Decadal Potential Predictability of Soil Water, Vegetation, and Wildfire Frequency over North America

Monday, 15 December 2014
Yoshimitsu Chikamoto1, Axel Timmermann1, Samantha L Stevenson2, Pedro N Di Nezio1 and Sally Langford3, (1)IPRC, University of Hawaii at Manoa, Honolulu, HI, United States, (2)National Center for Atmospheric Research, Boulder, CO, United States, (3)CIRES, Boulder, CO, United States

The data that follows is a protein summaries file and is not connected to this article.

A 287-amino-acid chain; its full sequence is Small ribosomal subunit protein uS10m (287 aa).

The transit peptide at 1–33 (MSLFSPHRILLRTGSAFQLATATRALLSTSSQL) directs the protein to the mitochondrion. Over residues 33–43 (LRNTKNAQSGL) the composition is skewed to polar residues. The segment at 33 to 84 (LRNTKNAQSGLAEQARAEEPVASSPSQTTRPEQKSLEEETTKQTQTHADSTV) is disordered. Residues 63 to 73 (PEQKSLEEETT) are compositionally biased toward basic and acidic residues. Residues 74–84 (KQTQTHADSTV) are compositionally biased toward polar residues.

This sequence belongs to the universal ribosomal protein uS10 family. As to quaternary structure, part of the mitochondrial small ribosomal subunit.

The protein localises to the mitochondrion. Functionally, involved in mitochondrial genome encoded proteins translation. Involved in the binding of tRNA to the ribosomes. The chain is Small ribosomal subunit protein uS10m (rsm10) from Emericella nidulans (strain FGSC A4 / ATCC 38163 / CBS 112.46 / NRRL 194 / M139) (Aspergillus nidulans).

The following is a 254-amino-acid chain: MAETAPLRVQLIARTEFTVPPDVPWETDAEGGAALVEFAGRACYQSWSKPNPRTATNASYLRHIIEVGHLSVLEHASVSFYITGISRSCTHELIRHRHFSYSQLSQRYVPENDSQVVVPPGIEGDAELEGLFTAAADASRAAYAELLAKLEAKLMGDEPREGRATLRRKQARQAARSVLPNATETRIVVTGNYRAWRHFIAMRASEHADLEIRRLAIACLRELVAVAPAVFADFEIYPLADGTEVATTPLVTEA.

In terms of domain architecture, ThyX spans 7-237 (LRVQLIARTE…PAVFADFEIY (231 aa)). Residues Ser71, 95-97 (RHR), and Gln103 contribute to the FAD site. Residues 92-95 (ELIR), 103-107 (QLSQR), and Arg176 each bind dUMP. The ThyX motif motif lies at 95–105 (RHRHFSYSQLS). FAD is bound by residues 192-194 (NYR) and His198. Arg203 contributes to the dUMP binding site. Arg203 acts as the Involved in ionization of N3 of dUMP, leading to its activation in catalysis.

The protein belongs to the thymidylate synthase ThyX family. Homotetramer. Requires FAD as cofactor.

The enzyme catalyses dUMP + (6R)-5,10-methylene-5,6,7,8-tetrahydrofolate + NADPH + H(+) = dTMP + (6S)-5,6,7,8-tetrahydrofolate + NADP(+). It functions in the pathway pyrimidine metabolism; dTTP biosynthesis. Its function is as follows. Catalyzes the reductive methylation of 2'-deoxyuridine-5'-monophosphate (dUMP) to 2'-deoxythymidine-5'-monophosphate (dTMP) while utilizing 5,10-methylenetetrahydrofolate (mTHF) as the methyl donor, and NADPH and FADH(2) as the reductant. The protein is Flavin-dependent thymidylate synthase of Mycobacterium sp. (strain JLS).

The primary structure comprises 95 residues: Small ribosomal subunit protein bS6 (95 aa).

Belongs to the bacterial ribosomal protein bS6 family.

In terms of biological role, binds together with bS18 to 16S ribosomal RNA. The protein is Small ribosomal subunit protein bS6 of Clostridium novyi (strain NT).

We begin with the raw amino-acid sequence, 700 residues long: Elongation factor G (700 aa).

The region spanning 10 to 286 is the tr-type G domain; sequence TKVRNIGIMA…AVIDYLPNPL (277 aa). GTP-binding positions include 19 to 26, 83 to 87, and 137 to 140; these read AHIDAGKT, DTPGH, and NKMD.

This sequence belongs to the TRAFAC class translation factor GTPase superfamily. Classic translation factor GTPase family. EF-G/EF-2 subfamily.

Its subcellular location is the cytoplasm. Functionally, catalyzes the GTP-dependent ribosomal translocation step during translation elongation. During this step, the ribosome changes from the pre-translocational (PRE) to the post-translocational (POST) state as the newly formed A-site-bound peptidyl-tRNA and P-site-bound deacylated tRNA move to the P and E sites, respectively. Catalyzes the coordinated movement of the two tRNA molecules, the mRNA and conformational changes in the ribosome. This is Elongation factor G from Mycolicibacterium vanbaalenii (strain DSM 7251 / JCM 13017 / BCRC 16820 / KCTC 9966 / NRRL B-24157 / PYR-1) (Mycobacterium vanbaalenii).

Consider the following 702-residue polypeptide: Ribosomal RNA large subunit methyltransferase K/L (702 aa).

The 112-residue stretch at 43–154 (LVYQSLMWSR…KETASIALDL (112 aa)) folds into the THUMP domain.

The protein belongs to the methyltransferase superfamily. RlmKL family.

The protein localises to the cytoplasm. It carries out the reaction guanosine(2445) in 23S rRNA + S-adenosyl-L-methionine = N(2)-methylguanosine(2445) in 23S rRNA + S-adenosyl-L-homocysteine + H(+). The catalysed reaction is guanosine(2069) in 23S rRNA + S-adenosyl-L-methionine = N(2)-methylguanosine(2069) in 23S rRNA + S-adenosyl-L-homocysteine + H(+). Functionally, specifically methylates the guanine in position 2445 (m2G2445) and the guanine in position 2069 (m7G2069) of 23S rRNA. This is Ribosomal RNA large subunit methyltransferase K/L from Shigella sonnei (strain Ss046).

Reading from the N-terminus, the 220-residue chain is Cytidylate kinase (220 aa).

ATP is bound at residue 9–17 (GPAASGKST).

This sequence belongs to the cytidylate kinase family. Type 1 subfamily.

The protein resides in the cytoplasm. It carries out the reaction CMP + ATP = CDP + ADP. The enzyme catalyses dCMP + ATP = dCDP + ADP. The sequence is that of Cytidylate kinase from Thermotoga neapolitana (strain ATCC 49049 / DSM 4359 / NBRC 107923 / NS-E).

The potential decadal predictability of land hydrological and biogeochemical variables in North America is examined using a 900-year-long pre-industrial control simulation, conducted with the NCAR Community EarthSystem Model (CESM). The leading modes of simulated North American precipitation and soil water storage are characterized by qualitatively similar meridional seesaw patterns associated with the downstream activity of the westerly jet. Whereas the corresponding precipitation variability can be described as a white noise stochastic process, power spectra of vertically integrated soil water exhibit significant redness on timescales of years to decades since the predictability of soil water storage arises mostly from the integration of precipitation variability. As a result, our ensemble hindcasts conducted with the CESM for various initial conditions are skillful with lead times of up to several years due to the long-term memory of damped persistence. Our control simulation further suggests that decadal variations in soil water storage also affect vegetation and wildfire occurrences. Our results demonstrate that skillful decadal predictions of soil water storage, carbon stock, and fire frequency are feasible with proper initialization of soil conditions. Although the potential predictability in our idealized modeling framework would overestimate the real predictability of the coupled climate-land-vegetation system, the decadal climate prediction may become beneficial for water resource management, forestry, and agriculture.